A reader called me last week. He was trying to sell his company’s services through its Web site and asked us two simple-sounding questions: “What is your other clients’ experience?” and “What is the average number of visitors it takes to make one sale?”
I advised him to ignore other people’s experiences; they’ll prove worthless. Every Web site is different, and nobody is selling exactly the same thing in the same way to the same audience. We’ve found over 1,100 variables that affect conversion rates (number of visitors taking a desired action) on a Web site, and those variables can be broken down into even more detail.
Thousands of such variables exist on every Web site. Some have major impact; some only incremental. Ones that work for your widget business may not work for your friend’s whatzit business. Sometimes a change will move your conversion rate only a bit. That doesn’t mean your choice of variable had no impact. It could mean your choice of solution had no impact. Always identify the variables. Systematically measure, test, and optimize.
The reader who called told me his conversion rate is now 2.31 percent, and he was proud of himself. He had invested a year in following the suggestions of this and other ClickZ columns. Working on it himself, he improved conversions by nearly 20 percent. I told him to use that as his baseline and focus on improving it.
I told him his conversion rate was fairly typical, and by industry standards many might consider it to be good enough. I was sincerely paying him a compliment for his initiative and focus. Nevertheless, this morning he called to say we wouldn’t be working together. His boss felt the conversion rate was good enough already and they would be using their budget for more pay-per-click listings.
A red alert goes off whenever I hear “good enough.” Good enough shields the status quo. Good enough masks mediocrity and rewards the unmotivated and lazy. But don’t be fooled by those who say, “It’s not good enough yet.” That’s often the procrastinator’s mantra. Sometimes good enough is good enough, such as when refinement will only delay — but not significantly improve — or when deadlines don’t allow for better.
To clarify, let’s contrast two recent pieces of news :
- TeaLeaf Technology, provider of systems to measure the availability of Web content, commissioned a new study from Business Internet Group of San Francisco. The study found nearly two-thirds of e-tailers (representatives of the Keynote E-Commerce Transaction Index) still present users with some kind of error that interferes with or prevents the completion of a purchase. Each failure is estimated to cost an e-tailer as much as $278.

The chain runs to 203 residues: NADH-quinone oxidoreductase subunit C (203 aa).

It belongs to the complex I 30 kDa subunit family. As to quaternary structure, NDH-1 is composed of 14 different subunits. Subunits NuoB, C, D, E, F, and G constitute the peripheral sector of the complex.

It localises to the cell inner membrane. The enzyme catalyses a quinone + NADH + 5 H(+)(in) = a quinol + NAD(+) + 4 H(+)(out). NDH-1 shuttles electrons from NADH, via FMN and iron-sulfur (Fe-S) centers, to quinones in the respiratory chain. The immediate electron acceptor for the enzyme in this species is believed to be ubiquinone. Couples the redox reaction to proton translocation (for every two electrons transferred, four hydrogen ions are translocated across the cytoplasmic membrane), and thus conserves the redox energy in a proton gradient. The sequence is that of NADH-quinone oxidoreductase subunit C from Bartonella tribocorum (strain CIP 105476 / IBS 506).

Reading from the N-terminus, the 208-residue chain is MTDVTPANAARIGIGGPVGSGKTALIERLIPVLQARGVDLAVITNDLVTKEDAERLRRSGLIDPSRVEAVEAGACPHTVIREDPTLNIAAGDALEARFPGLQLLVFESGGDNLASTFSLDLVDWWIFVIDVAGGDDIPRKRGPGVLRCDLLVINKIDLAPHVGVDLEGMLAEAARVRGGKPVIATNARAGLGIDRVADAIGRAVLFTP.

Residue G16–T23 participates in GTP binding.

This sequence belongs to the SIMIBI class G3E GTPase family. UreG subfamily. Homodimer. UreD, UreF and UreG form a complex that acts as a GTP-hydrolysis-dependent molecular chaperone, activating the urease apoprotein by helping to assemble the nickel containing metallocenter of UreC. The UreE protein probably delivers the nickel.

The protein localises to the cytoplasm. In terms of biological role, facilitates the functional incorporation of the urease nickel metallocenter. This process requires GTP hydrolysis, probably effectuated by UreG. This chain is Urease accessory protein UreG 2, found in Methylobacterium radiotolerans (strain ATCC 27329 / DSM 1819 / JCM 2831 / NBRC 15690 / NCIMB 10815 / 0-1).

The study is no fluke. A similar study released earlier this year found a failure rate of 72.5 percent. Some of the errors found were: inability to purchase after comparing products, blank pages, wrong pages, incorrect items, and an assortment of technical errors.
- comScore Networks reported online retail spending for the week ending August 10, 2003, grew to $969 million from $762 million the same week a year ago, a 27 percent increase. In the first half of the year, online spending grew at a 15 percent clip; it expanded to 25 percent or better each week in the second half.
A rising tide lifts all ships. Many companies have finally broken through and are making money online. They are congratulating themselves for having “figured it out” and singing the praises of following best practices.
Yet have they truly figured it out? In April I wrote about a survey indicating 66 percent of respondents don’t even know their own conversion rates, much less how to improve them.
Sam Decker, senior manager of Dell’s Consumer eBusiness told me:
One of Dell’s foundational principles is constant improvement of our customer experience and to our business. We have many measures — especially from our Web site — and anything that can be measured can be improved. So we are constantly testing, analyzing, and improving; managing a portfolio of small and large site improvements. The cycle never ends, and it never should. Besides, it’s fun that way.
Decker is among those responsible for increasing not only traffic and sales but also conversion rate year after year. Dell’s online consumer business does over $3 billion a year in sales and doesn’t think that’s good enough.
I’m only impressed by conversion rates greater than 10 percent. They’re not unheard of, and some major sites report conversion rates from the low teens to over 30 percent. Failing to convert most of your traffic is largely accepted as good enough. What would happen to your conversion rate if you looked at every visitor who didn’t convert as an error that needs correcting?
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